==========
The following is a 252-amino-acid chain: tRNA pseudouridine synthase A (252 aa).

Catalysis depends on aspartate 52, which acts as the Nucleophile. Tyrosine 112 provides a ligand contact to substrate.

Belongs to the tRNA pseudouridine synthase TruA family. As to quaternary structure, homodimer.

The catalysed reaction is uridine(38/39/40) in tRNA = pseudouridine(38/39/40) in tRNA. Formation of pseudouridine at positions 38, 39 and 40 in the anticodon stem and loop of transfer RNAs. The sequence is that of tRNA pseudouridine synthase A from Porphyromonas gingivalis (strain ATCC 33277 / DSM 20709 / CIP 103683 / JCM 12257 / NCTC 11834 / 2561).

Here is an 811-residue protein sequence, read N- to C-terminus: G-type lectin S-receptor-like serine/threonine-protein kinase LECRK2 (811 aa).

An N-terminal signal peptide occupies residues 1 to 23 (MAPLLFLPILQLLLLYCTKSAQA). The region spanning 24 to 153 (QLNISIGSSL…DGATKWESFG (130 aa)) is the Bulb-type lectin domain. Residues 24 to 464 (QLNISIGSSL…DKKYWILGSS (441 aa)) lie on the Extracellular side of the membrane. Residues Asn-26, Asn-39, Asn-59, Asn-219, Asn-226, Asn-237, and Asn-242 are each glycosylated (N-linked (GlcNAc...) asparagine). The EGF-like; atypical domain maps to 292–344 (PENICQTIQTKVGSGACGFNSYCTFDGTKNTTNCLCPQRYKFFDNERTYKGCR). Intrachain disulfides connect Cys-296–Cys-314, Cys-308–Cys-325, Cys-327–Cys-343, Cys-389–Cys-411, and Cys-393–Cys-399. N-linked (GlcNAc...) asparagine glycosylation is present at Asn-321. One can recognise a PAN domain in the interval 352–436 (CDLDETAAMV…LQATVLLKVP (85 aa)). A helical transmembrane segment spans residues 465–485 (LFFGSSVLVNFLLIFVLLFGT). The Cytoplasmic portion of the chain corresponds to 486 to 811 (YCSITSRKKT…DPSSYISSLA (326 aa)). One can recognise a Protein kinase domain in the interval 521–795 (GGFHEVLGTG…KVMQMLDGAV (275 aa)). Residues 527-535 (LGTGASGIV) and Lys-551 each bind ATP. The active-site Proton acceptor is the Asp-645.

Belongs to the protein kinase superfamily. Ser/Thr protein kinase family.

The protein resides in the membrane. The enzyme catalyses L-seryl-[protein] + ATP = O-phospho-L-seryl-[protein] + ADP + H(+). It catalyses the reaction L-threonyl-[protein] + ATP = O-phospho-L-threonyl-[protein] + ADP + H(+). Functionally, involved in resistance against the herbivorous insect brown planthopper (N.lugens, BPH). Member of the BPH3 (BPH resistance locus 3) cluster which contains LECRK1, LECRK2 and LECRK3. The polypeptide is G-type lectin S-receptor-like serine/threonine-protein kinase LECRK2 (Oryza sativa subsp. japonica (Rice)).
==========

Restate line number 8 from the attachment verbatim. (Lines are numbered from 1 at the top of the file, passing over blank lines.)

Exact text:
The protein resides in the membrane. The enzyme catalyses L-seryl-[protein] + ATP = O-phospho-L-seryl-[protein] + ADP + H(+). It catalyses the reaction L-threonyl-[protein] + ATP = O-phospho-L-threonyl-[protein] + ADP + H(+). Functionally, involved in resistance against the herbivorous insect brown planthopper (N.lugens, BPH). Member of the BPH3 (BPH resistance locus 3) cluster which contains LECRK1, LECRK2 and LECRK3. The polypeptide is G-type lectin S-receptor-like serine/threonine-protein kinase LECRK2 (Oryza sativa subsp. japonica (Rice)).